St Bride’s Church, London

St Bride’s is one of the oldest churches in London, dating back over 2,000 years. The current building was designed by Christopher Wren in 1627. It’s probably most famous for its spire, said to have inspired a baker to make what is now the traditional tiered wedding cake.

The present church is the seventh on the site. I wasn’t sure what to expect of the interior but it was far lovelier than I’d imagined inside. The Great Fire of London had destroyed one church leading to Christopher Wren to rebuild it. But that church was partially destroyed by German bombs in 1940. Rebuilding began in 1954 with the architect Godfrey Allen reproducing Wren’s original designs.

As it’s located on Fleet Street it has been associated with movable type and the Press since around 1500 when the first printing press was set up next door by Wynkyn de Worde. It is often also called the Printer’s Cathedral or Journalist’s Church.

The church isn’t just associated with the press however. The parents of Virginia Dare, the first English child born in North America in 1587 had married at St Bride’s and there is a small corner of the church dedicated to the colonists, featuring a bust of Virginia.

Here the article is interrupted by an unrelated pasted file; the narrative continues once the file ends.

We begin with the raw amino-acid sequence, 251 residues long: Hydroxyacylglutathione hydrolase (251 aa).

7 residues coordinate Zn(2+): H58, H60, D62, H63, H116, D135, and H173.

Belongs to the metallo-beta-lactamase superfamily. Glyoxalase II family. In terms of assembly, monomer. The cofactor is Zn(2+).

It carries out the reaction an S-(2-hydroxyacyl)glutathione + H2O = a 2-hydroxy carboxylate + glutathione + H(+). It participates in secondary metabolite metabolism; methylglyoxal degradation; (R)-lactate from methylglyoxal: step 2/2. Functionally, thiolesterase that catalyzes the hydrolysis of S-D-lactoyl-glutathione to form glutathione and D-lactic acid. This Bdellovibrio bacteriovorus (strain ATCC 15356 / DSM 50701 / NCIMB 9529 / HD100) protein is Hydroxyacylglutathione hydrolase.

The other interesting part of the church is the crypt where you can find remains of earlier Roman, Saxon and Norman buildings and artefacts as well as the Medieval crypt, discovered during the 1950s.

It really is a pretty church with lots of light pouring in through the plain windows and a cosy atmosphere.

You can find more of my photos of the church here.

Categories: England, London | Tags: , , , , , , | 2 Comments

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2 thoughts on “St Bride’s Church, London

  1. “St Bride’s is one of the oldest churches in London, dating back over 2,000 years.”

    Ah – that would make it older than Christianity, which as the most generous estimate cannot be more than 1,990 years old.

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    • Louise Jayne

      My phrasing probably wasn’t the best – the site was a place of worship for a long time before the current church was built there.

      Like

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